In a move that will directly affect non-bank mortgage lenders, federal regulators have significantly expanded the list of those subject to anti-money laundering regulations to include mortgage lenders and brokers.

The Department of the Treasury, through the Financial Crimes Enforcement Network, known as FinCEN, issued a final rule on February 7, 2012, requiring non-bank residential mortgage lenders and originators to establish anti-money laundering (AML) programs and to report suspicious activities under the Bank Secrecy Act (BSA). The regulations will become effective 60 days after publication in the Federal Register. Those subject to the new regulations will be required to implement an AML program 180 days after publication.

As a result of this new regulation, RMLOs (residential mortgage lenders and originators) must immediately establish and implement an AML program that includes, at a minimum: (1) the development of internal policies, procedures, and controls; (2) the designation of a compliance officer; (3) an ongoing employee training program; and (4) an independent audit function to test programs. As part of that program, RMLOs must develop and implement programs to report potential money laundering, fraud, and other criminal activity to the government in the form of suspicious activity reports, or SARs. In determining whether an RMLO’s AML program meets minimum standards, FinCEN will look to the institution’s size, location, and activities. Notably, other BSA requirements, including currency transaction reporting requirements (CTRs), were found to be unnecessary for loan or finance companies and the Final Rule does not adopt them.

Ballard Spahr’s Consumer Financial Services Group is ready to offer advice on the new scope of this program and the duties it imposes on our clients, including the filing of SARs with the government.

Responding to the events of 9/11, Congress, through the USA Patriot Act, greatly expanded AML and SAR requirements for many financial institutions. In 2002, however, FinCEN issued a regulation that temporarily exempted non-bank RMLOs from these requirements. FinCEN now removes that exemption based on its finding that criminals could exploit this “regulatory gap,” particularly in the conduct of mortgage fraud—which FinCEN calls “one of the most significant operational risks facing RMLOs.”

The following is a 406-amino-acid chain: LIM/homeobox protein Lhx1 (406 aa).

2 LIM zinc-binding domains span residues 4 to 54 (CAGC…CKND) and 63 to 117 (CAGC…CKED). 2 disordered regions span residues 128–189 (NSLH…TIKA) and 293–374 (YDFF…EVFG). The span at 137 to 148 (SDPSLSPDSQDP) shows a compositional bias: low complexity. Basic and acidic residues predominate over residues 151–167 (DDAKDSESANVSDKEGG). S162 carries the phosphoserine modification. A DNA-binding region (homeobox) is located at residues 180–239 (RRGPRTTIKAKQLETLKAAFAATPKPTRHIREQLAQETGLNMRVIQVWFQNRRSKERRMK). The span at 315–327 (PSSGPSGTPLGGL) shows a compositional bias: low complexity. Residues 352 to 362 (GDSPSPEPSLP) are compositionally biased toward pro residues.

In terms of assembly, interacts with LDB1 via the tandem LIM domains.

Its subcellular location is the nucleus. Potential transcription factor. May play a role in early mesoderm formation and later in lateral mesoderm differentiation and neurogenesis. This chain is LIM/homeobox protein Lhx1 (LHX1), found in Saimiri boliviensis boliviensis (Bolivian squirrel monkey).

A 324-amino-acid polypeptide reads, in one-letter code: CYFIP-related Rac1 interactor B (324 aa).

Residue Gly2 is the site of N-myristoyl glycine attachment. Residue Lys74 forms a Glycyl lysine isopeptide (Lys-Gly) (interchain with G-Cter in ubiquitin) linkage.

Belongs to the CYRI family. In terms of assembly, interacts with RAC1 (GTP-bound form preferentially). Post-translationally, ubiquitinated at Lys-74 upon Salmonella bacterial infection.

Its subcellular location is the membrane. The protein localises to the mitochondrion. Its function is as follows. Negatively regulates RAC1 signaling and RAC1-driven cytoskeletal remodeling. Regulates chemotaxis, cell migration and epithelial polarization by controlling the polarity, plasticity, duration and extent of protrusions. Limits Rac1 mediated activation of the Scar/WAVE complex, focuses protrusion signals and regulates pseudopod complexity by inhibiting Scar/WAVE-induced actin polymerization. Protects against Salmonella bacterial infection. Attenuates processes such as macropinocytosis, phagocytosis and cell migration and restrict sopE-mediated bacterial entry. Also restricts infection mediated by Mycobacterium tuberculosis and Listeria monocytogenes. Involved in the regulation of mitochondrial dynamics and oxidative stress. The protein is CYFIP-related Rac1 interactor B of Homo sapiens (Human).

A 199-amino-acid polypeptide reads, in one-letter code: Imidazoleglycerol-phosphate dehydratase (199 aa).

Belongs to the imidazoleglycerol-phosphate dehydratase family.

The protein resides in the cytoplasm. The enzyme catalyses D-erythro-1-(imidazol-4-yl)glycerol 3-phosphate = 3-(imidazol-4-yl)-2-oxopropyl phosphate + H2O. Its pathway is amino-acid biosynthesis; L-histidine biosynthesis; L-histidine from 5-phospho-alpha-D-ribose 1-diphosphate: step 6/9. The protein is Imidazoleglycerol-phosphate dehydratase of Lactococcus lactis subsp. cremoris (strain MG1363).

As the primary providers of mortgage financing, FinCEN sees RMLOs as uniquely positioned “to assess and identify money laundering risks and fraud while directly assisting consumers with their financial needs and protecting the sector from the abuses of financial crime.” With this in mind, FinCEN predicts that “the new regulations will significantly increase the number of mortgage related SAR filings; give law enforcement and regulators more comprehensive data on specific crimes; and provide government and industry a more complete perspective on mortgage related crime trends nationwide.”

RMLOs now must report four categories of transactions. An RMLO must report a transaction if it “knows, suspects, or has reason to suspect” that the transaction or pattern of transactions (1) either involves funds derived from illegal activity or is intended to conceal funds derived from illegal activity; (2) is designed to evade the reporting requirements of the BSA; (3) has no legitimate purpose, and the RMLO “knows of no reasonable explanation for the transaction after examining the available facts;” and (4) involves the RMLO in facilitating criminal activity.

The regulations broadly define a “residential mortgage originator” as “a person who accepts a residential mortgage application or offers or negotiates terms of a residential mortgage loan.” Thus, both residential mortgage lenders and brokers are subject to the new requirements. Employees of residential mortgage lenders and brokers, however, are not personally subject to the requirements (but of course they will need to comply with the policies and procedures of their employers that are implemented based on the requirements).

FinCEN explains that the issuance of these regulations is but the first step “in an incremental approach to implementation of regulations for the broad loan or finance company category of financial institution.” Thus, other types of loan and finance companies should expect that future amendments to the regulations will extend BSA regulations to them.

Ballard Spahr’s Consumer Financial Services Group is nationally recognized for its guidance in structuring and documenting new consumer financial services products, its experience with the full range of federal and state consumer credit laws throughout the country, and its skill in litigation defense and avoidance. The Group advises mortgage lenders and brokers on regulatory compliance and administrative enforcement actions and investigations and has represented financial institutions targeted by the government for alleged violations of the Bank Secrecy Act.  

The group also produces the CFPB Monitor, a blog that focuses exclusively on important Consumer Financial Protection Bureau developments. To subscribe, use the link provided to the right. For more information, please contact Practice Leader Alan S. Kaplinsky, 215.864.8544 or; Practice Leader Jeremy T. Rosenblum, 215.864.8505 or; Practice Leader Richard J. Andreano, Jr., 202.661.2271 or; Practice Leader John D. Socknat, 202.661.2253 or; John L. Culhane, Jr., 215.864.8535 or; Beth Moskow-Schnoll, 302.252.4447 or; Keith R. Fisher, 202.661.2284 or; or Mark J. Furletti, 215.864.8138 or


Copyright © 2012 by Ballard Spahr LLP.
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